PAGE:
Ros Altmann is one of the foremost pension experts in the UK. Regularly quoted in the press, Ros has advised Governments on pension policy, been a leading campaigner on a range of issues and fought for the rights of thousands of workers, whose pensions were taken away from them by flawed legislation following the failure of their employer.
We were delighted that our Marketing Manager, Phillip Bray, was able to meet with Ros to get her views on the Annuity market and where it is letting down pensioners.
First things first, why do you think so many Annuities, around 400,000 each year, are bought?
Because people are directed to buy an Annuity and the conventional thinking is that’s what you do with your pension pot; defined contribution trustees automatically tell you to buy an Annuity, especially with a smallish pot. Furthermore, most people don’t know how Annuities work. If you are told this is what you are should do, that it’s safe with no risk and it’s what you are automatically offered when you reach the point of retirement, what else would you do?
The way Annuities are regulated and represented, is as if there is no risk. No other investment, where you could lose all your money, or the vast majority of it, could be sold in that way. The fact that your capital is at risk is not mentioned to you or even referred to.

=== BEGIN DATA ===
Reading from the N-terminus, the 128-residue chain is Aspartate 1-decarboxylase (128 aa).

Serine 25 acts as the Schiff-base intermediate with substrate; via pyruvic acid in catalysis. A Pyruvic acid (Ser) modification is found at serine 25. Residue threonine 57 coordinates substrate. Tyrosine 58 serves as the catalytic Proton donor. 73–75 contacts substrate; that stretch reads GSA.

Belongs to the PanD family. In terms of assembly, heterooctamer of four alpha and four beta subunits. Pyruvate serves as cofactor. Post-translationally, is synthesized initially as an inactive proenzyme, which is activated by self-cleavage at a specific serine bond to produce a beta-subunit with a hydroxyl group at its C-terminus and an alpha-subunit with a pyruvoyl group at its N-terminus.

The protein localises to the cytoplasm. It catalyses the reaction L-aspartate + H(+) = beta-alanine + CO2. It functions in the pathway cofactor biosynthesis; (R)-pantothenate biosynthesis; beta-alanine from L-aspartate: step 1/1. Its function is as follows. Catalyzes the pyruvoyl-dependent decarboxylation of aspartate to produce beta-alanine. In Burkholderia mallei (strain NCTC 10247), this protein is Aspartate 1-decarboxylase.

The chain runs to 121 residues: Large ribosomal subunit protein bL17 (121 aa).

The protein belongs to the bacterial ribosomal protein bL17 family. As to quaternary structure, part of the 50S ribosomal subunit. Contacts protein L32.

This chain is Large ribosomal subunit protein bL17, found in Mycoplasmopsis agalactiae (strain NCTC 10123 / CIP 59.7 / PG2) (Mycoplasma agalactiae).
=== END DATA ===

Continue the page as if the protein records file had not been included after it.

You are referring to someone who buys a single life Annuity with no guarantee?
Correct, and even with a five year guarantee, now that Annuity rates are so low, people could still lose significant amounts of money.
When Annuity rates were higher it wasn’t so bad. When rates were 10% and you took a 10 year guarantee you knew you’d at least get your money back. But now, with these exceptionally low rates, it’s not clear where the value for the customer is at age 65. As you get older they are better value because you have less time for the Annuity to last and by the time you are 75 a lot of the things which are likely to go wrong with you will be much more likely to have happened.
Talking about low Annuity rates, who or what do you think is to blame? Bank of England policies, increased longevity or Annuity providers?
A combination of all three.
I don’t think I can judge too much about profitability as there is no transparency with which to judge. The calculations that I’ve done suggest there must be exceptionally high profits on Annuity sales, because just to get your money back, with a small additional return you have to live to around age 90.